"All my life I wanted to avoid a job title with 'social' or 'relations' in it. I've always been in finance, I enjoy it, and I'm good at it!"
That was Northern Trust's EVP for CSR Connie Lindsey talking on a panel at Financial Times' annual conference, Investing in a Sustainable Future, on how CSR executives can leverage their work internally and externally.
Accompanying her were Paula Luff, director of CSR with Hess Corporation, Michael McHale, director of corporate communications with Subaru and Corporate Responsibility Officers' Association (CROA) President Richard Crespin. Playing moderator was Environmental Defense Fund's (EDF) Director of Marketing Communications and Corporate Partnerships, Melanie Janin.
[These titles right at the outset are an indicator of how widespread the scope and focus remains for most executives who work in/on CSR—dependant on a number of factors, and differentiated by every company]
Lindsey spoke candidly about her love for finance, and the misinterpretation that CSR suffers from. Emphasizing that "philanthropy is great in itself but that isn't what CSR means or ends at," she said that in fact, this traditional stereotype has been the biggest objection—and challenge in her new role.
"When I took the role it wasn't to create something new. CSR isn't new," she said. What's new, however, for many like Lindsey, is the need to communicate their commitment to CSR.
And this is where the panelists found the most conflicts. Key takeaways:
Rankings: What Makes a Company a CSR Champion?
Discussing the CROA's latest 100 Best Corporate Citizens ranking, Crespin emphasized that the companies who consistently ranked high were the ones that understood the holistic concept of CSR versus siloing it to define volunteering, philanthropy or environmental work.
For Hess, which placed at No. 43 in this year's ranking, "our CEO and management team decided a long time ago that CSR and sustainability was going to be a competitive advantage," said Luff, adding that having a company founder as the head executive ensures there is enough vested interest for him to actively lead issues like CSR.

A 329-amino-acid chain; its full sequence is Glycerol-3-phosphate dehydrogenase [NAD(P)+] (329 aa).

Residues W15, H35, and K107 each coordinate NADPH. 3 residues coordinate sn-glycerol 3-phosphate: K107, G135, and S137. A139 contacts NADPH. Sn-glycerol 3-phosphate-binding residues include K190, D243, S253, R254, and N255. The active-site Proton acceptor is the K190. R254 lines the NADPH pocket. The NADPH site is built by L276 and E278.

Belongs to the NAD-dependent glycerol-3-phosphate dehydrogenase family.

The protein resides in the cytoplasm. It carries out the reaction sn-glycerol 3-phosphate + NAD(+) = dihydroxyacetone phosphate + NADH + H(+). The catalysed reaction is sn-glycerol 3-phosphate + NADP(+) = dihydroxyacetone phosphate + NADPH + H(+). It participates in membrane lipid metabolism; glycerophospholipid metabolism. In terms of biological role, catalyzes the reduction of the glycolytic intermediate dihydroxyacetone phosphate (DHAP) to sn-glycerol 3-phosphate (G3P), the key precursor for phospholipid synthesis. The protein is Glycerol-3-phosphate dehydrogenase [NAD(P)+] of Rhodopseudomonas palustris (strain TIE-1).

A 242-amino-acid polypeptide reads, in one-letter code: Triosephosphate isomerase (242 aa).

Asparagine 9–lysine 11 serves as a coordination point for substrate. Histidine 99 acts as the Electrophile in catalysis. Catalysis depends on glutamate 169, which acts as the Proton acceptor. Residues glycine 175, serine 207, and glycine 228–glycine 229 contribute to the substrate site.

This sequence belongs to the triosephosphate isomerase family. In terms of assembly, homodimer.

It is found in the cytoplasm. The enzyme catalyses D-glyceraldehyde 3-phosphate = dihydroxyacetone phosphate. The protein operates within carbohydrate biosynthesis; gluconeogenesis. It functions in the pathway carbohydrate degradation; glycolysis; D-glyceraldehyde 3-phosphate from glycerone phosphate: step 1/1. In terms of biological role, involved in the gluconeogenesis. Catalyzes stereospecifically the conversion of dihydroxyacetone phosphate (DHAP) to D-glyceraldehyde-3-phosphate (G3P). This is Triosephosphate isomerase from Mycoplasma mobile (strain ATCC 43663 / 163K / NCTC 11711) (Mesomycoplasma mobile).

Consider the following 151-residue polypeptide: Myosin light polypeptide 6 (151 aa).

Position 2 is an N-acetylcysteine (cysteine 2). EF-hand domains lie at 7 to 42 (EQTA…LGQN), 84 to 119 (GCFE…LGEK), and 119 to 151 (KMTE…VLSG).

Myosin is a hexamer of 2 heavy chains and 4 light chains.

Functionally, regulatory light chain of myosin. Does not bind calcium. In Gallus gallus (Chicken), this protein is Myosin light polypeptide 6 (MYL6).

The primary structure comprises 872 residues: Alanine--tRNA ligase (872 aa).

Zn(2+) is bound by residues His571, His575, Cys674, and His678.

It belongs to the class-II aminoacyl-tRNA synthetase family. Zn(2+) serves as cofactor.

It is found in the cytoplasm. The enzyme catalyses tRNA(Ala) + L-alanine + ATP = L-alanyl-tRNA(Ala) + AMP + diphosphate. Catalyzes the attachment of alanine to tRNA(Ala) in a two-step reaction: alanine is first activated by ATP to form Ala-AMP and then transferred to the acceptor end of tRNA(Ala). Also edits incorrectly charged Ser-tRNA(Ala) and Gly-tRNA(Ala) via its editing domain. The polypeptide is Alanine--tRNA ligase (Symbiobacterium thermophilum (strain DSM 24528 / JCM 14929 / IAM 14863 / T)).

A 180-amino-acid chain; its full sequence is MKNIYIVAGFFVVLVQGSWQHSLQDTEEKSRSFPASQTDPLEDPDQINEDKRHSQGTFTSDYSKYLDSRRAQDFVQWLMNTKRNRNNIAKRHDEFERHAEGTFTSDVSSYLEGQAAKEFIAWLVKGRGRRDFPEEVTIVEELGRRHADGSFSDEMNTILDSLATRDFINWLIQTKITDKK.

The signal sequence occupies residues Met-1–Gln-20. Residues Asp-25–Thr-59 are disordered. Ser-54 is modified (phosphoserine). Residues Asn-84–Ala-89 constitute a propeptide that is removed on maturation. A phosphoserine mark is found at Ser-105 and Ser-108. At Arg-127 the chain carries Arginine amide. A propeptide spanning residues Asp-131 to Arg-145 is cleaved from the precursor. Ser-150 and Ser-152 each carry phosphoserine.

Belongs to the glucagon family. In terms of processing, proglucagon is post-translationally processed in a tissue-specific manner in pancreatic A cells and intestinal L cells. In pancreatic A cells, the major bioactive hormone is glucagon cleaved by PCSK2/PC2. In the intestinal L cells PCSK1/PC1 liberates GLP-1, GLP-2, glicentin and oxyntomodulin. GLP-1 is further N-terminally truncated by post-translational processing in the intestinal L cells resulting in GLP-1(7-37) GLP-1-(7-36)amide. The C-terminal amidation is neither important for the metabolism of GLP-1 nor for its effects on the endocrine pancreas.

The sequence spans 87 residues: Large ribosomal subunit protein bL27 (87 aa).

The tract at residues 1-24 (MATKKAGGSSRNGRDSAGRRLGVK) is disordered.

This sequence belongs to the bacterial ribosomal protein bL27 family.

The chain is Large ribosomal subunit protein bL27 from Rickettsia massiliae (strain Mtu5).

However, Crespin delivered the final punch line: "Companies' willingness to disclose and be measured makes them more effective managers of business risks."
How Do You Measure ROI in CSR?
For Leff, return on investing in CSR can be measured in many ways, and finding what fits best is key, "whether that's employee engagement or where it sits within an organization." She also stressed that because younger generations were increasingly using sustainability to make their career decisions, the importance of it had risen dramatically.
But several challenges emerged as well.
Lack of Data: For Lindsey, the biggest roadblock is data. "How do we have specific data to say it impacts shareholder value and investor decisions?"
Lack of demand for CSR data: For Leff this was a bigger issue. "Our management team is being asked the sustainability question. The focus, whether it’s the Annual Report, or the quarterly call, or any other forum, is always on the financials," she said. Besides more training and education, what can we do to increase this awareness? Crespin suggests that "it's time to turn the question on its head."
He used an oft-quoted analogy to explain.
Why Did UPS Eliminate Left-Hand Turns?
In 2007, UPS announced that its drivers would not make any more left turns. The reason: These turns emerged as the No. 1 reason for injuries on the road.
The more publicized reason, according to Crespin: Eliminating left turns, according to a "package flow" software the company uses to map out its routes, besides other things, would result in massive gas savings by drastically reducing engine idling.
Lesson? Context and a financial return on investment. For socio-environmental (or CSR) decisions to really permeate through to shareholders and the executive team, spin them into financial arguments for increased efficiency; show the financial ROI instead of relying on the "doing good" aspect of your proposal to catch.
However, was the decision really one that didn’t originate from a cost-saving perspective? Isn't there also an equally valid argument that because of increased instances of injuries [and the corresponding risk of litigation], UPS was compelled to figure out a solution?
Moving on… McHale took the opposite stance saying that making everything link to the bottom line took away from a company's preference to do the right thing. "Chasing the bottom line will keep us from doing the right thing. We're in business to do business but we also need to do the right thing," he emphasized.
Where does (should) the CSR function sit?
This is not a new topic by any means. Several surveys have pinpointed the overarching trends, including most recently, the Boston College Center for Corporate Citizenship's (BCCCC) Profile of the CSR Practice and the Profile of the CSR Profession. From the 2010 survey:
What aspects does corporate citizenship cover?
- --Community support/Philanthropy: 96%
- --Environmental Impact/Sustainability: 74%
- --Ethics: 56%
- --Workplace Issues & Diversity: 55%
And the panel echoed these findings. Lindsey reports to the CEO, Leff sits in environmental, health and safety, and McHale sits in marketing. They all emphasized however, that they led global taskforces which many times were cross-departmental—and virtual.
So what are some best practices this very diverse panel of executives could offer for embedding a responsible corporate culture most efficiently and effectively? See 5 Best Practices in CSR.
(Job) Profiling a Typical Corporate Sustainability Professional
Profiling the CSR Profession: What Does Working in Corporate Citizenship Involve?
NY Times: Left-Hand-Turn Elimination
CR’s 100 Best Corporate Citizens 2010
CR’s 100 Best Corporate Citizens 2011
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